The catalog "William Pope.L: Friendliest Black Artist in America" was produced by curator Mark Bessire in conjunction with the retrospective exhibition.[10]

In 2002 Pope.L received a Foundation for Contemporary Arts Grants to Artists award. In 2004 he received a Guggenheim Fellowship.[11] In 2005 The Black Factory, an art installation on wheels, traveled from Maine to Missouri as part of The Interventionists show organized by the Massachusetts Museum of Contemporary Art (Mass MOCA). "Typically the Factory arrives at a city or town and sets up its interactive workshop on the street. People bring objects that represent blackness to them. The Factory’s workers use these objects in tightly rehearsed but loosely performed skits to stimulate a conversation — a flow of ideas, images and experiences. Most objects are photographed and made part of the Factory’s virtual library, some are housed in the Factory’s archive for later use, and some are pulverized in the Factory’s workshop to make new products available in the Factory’s gift shop."[12]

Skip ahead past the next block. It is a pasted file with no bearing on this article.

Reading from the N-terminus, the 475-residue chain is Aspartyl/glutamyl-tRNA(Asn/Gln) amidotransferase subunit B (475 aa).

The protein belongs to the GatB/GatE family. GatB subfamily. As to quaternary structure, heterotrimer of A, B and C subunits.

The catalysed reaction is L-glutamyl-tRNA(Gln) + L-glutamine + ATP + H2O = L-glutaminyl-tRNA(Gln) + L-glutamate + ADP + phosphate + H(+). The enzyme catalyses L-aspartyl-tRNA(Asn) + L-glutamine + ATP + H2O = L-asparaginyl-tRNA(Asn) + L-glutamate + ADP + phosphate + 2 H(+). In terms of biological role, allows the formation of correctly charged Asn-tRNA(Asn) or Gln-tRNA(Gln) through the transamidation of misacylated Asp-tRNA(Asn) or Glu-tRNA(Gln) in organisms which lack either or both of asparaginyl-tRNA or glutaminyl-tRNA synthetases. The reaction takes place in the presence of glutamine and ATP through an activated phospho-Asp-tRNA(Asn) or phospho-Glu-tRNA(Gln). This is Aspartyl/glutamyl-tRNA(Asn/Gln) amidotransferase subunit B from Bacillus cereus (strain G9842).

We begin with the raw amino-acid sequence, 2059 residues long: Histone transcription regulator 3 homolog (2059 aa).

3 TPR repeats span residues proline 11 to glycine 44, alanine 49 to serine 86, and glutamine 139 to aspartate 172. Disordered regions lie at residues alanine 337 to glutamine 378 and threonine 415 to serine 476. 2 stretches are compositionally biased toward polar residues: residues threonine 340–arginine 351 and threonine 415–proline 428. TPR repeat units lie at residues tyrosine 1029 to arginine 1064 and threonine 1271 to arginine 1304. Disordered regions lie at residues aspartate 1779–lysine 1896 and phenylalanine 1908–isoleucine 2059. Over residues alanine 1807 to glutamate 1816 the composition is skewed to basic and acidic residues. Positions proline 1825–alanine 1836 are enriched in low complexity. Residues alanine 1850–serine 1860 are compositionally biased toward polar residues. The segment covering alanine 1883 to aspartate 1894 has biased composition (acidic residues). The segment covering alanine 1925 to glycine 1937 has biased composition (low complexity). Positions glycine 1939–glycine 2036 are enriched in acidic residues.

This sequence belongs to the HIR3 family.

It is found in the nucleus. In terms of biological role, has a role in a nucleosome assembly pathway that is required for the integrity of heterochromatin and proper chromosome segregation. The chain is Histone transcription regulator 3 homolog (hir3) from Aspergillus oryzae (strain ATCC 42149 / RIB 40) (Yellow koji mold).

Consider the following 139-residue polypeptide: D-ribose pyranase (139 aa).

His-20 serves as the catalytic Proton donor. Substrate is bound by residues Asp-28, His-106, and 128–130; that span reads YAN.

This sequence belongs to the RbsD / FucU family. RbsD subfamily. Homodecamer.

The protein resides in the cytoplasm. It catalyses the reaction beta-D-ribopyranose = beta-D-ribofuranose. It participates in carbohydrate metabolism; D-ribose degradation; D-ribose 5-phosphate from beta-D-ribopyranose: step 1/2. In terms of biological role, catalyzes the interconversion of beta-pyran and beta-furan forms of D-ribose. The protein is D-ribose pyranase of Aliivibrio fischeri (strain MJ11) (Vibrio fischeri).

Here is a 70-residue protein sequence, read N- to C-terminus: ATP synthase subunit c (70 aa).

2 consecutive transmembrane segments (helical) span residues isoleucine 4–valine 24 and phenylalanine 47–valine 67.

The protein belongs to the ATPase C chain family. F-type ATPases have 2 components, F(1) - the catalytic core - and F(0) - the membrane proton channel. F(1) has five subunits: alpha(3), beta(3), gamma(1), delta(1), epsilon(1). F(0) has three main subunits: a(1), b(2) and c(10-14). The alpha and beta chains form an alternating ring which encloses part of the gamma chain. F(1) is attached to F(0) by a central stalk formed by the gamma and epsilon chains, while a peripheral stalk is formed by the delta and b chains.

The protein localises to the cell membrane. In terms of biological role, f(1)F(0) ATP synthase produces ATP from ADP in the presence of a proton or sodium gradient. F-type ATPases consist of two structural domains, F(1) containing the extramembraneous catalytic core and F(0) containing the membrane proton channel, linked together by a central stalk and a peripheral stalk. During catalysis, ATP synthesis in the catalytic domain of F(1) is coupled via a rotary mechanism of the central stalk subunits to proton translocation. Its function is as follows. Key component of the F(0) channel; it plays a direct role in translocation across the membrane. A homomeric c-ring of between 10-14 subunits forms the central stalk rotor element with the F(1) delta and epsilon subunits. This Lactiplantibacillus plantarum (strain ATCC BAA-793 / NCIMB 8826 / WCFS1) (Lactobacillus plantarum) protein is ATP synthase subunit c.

In 2006 he was selected as one of the United States Artists fellows,[13] for which he was awarded a $50,000 unrestricted grant.[14]

He was featured alongside other performing artists: Sean Penn, Willem Dafoe, Brad Pitt, Steve Buscemi, and Juliette Binoche in Robert Wilson's LAB HD portraits. In 2008, Pope.L's piece "One Substance, Eight Supports, One Situation" was selected to participate in The Renaissance Society's group exhibition, "Black Is, Black Ain't".[15]

In 2010 Pope.L was appointed faculty at the University of Chicago.[16]

Recent work[edit]